But, to answer your question about my favorites, I love Rita Moreno (my current wallpaper); Bianca Jagger, Raquel Welch, Lola Falana and Chelo Alonso (my fashion role models); Maria Montez (the person who I learned about through this project who I’m most astonished by); Lolita Lebrón and Julia de Burgos (a couple of my favorite freedom fighters); and Mariah and Selena (all the obvious reasons, haha).
R.A.: What are your top 3 favorite classic latinx films?
Hmm. Again, my knowledge of Old Hollywood actresses and films are at an introductory level. To be honest, I haven’t seen classics like Citizen Kane, Singing in the Rain, Psycho or even like Back to the Future, Jurassic Park or Dirty Dancing, haha. I’m really behind on films overall, so I won’t fake the funk and name titles with Latinas that I know about but haven’t watched. Instead, I’m going to go with three that aren’t very old and that I think most people have seen: Selena, I Like It Like That and, ummm, does The Pest or Do The Right Thing count? Haha.
R.A.: Your friends wanna be exposed to some chingona as fuck classic latinx female musicians- maybe their family is more assimilated in America and they didn't grow up with it- or maybe they just want to expand on their collection. Any recommendations?
Yes! I’m always excited to talk about music. Again, I’m Puerto Rican, so my taste definitely leans more Caribbean, but my faves are Sylvia Rexach, Carmen Delia Dipini, Myrta Silva, Lucecita Benitez, Ruth Fernandez, La Lupe, Celia Cruz, Elsa Baeza, Angela Carrasco, Olga Guillot, Rita Montaner, Cassandra Damiron and, outside of the Caribbean, I think folks like Nancy Ames, Daniela Romo and of course Lupta D’Alessio are fantastic. There are honestly so, so many. I’m leaving a ton of folks out.
R.A.: We see sooo many of the same faces- although obviously beautiful and powerful faces- repeated over and over in our U.S. latinx pop culture. Selena, Frida, Celia, Selena, Frida, Celia... Who in your opinion is an (are some) under-represented latina icon(s) you wished more people knew about? (can definitely be more than one!!)
I honestly don’t know how the late Dominican actress Maria Montez isn’t more known than she is. Throughout the 1940s, she was in more than 20 films and was literally called “The Queen of Technicolor” -- a Latina. She’s a total icon. Cuban-American Lola Falana is another underappreciated powerhouse. She’s definitely celebrated in non-Latinx Black communities but not nearly as much as she should be in Latinx culture, and she was a leading performer in mainstream entertainment throughout the ‘70s.
R.A.: You give so much loving attention to each mujer you post. You really want her talent and beauty to be known and celebrated. Was it a difficult decision who to post first? (Rita was a FANTASTIC choice BTW!)
I always knew Rita Moreno would be first. She’s iconic, legendary, barrier-breaking, talented, hysterical, beautiful, joyous, just all things that are radiant, haha. She’s also a Latina icon who has been impactful in my life personally. I met her when I was in high school. I used to sing in an honors choir, and we’d perform at Disney World every holiday season while a celebrity would narrate the biblical Christmas story. My senior year, Moreno was one of the narrators. I actually didn’t know who she was at the time. Then, in the middle of the show, I passed out, as I did quite a bit as a teen. Moreno, and everyone there, was so gracious, and while I was obviously embarrassed, I felt mostly OK. I think I was just moved by how helpful and amazing everyone was. Afterwards, my dad told me all about who Moreno is, her astronomical career and significance to Latinxs and Puerto Ricans. Later on in life, I actually got to interview her. During that conversation, she told me she remembered that day many years ago -- and then went on to give me amazing advice about financial independence and never depending on a man, haha. So, in short, I love her, haha. Actually, when I first started the page, it was called Latinas de Ayer. But after making the first post and thinking about the incredible career that she -- like others -- continues to have, I changed it to Vintage Latinas, which I’m still not set on but it works for now.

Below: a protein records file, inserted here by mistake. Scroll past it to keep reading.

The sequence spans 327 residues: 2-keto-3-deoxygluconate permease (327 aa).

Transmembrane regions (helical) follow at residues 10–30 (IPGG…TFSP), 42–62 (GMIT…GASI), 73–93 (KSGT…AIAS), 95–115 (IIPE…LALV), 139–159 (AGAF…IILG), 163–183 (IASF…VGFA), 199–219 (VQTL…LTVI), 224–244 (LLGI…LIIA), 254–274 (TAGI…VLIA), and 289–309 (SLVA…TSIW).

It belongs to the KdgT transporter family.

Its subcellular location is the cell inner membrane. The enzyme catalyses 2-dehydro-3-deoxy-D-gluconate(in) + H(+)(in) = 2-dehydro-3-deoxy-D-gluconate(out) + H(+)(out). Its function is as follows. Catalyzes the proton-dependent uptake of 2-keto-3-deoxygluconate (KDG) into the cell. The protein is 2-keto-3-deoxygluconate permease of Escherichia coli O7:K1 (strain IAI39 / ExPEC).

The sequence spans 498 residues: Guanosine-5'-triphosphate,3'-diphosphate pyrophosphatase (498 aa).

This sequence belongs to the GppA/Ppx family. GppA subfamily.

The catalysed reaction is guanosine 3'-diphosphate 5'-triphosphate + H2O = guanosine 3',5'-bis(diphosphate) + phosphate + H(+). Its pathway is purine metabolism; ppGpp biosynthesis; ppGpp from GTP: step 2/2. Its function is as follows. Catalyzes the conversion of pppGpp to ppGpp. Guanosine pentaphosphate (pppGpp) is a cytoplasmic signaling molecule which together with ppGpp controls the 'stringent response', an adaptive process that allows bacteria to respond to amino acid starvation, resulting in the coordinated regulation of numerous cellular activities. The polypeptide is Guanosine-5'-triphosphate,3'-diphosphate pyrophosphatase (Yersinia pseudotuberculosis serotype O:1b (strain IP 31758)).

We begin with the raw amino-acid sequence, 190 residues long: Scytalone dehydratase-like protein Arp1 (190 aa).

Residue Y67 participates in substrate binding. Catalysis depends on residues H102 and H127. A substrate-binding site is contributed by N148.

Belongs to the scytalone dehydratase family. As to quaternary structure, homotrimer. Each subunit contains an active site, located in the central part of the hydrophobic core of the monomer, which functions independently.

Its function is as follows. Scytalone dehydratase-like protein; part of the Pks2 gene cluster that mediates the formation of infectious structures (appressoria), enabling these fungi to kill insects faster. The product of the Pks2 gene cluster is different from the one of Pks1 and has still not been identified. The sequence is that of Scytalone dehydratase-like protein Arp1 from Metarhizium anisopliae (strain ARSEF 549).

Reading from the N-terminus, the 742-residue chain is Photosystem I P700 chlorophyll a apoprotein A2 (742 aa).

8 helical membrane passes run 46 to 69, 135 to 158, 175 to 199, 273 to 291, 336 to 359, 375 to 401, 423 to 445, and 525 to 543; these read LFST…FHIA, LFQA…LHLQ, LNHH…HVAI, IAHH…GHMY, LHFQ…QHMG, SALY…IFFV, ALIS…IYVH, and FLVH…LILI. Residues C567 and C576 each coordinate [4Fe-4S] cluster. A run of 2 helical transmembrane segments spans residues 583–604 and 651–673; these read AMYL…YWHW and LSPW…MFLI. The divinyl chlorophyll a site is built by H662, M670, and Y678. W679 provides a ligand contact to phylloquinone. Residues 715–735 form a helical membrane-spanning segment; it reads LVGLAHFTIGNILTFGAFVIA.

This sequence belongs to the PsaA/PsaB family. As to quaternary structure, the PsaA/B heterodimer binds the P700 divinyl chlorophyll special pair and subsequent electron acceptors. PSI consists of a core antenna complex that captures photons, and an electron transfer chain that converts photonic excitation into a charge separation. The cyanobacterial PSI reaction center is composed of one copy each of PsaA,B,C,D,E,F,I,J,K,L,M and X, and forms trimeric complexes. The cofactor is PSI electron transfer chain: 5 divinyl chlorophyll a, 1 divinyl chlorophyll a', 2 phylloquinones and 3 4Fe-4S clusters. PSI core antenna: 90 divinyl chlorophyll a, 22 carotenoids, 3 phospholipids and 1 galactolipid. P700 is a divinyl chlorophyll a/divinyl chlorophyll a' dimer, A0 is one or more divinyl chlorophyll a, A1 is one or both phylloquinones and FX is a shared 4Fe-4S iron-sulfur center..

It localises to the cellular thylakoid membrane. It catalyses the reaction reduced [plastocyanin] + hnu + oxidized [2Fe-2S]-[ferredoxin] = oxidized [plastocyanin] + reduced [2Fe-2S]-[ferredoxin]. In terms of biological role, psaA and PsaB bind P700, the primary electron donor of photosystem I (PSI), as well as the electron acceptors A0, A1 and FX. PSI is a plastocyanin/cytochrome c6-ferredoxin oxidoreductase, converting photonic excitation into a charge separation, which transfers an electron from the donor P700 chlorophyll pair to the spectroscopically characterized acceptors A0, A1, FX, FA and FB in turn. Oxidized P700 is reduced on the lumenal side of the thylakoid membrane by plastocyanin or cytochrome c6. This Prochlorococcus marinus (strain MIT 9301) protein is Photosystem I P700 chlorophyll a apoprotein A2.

R.A.: In all of your research of these icons- What can we as latinas learn from these mujeres who have come before us?
This is going to sound a little somber, but as I’ve been working on the project, one of the first things I noticed is that there are literally more than a million ways to die. Despite the extraordinary lives these women and femmes lived, many have already passed on or will in the not-so-distant future. But while they were on this earth, they lived full, complex, joyous lives, despite colonialism, racism, sexism, transphobia, homophobia, ableism and other forms of oppression. For me, it’s really been a reminder that life is fleeting, and that while I personally do work that challenges and resists oppressive systems and imagines a different reality, I must also find joy, create art, form community, love and do things I’m passionate about. You can laugh during a pandemic. You can love in a society that hates. You can sing and dance during the revolution. You can make something beautiful and important from despair and suffering. Our foremothers, in entertainment and en la lucha, did, so that full and complex reality is available to us as well.
R.A.: Thank you so much for your time Raquel, and thank you so much for sharing your passion for nuestra cultura with Vintage Latinas. Where else can people find your work?
Thank you! These questions were all so great and thoughtful. I appreciate you so much. I can be reached at @raquelreichard across social media platforms, where I also sometimes share my journalistic work.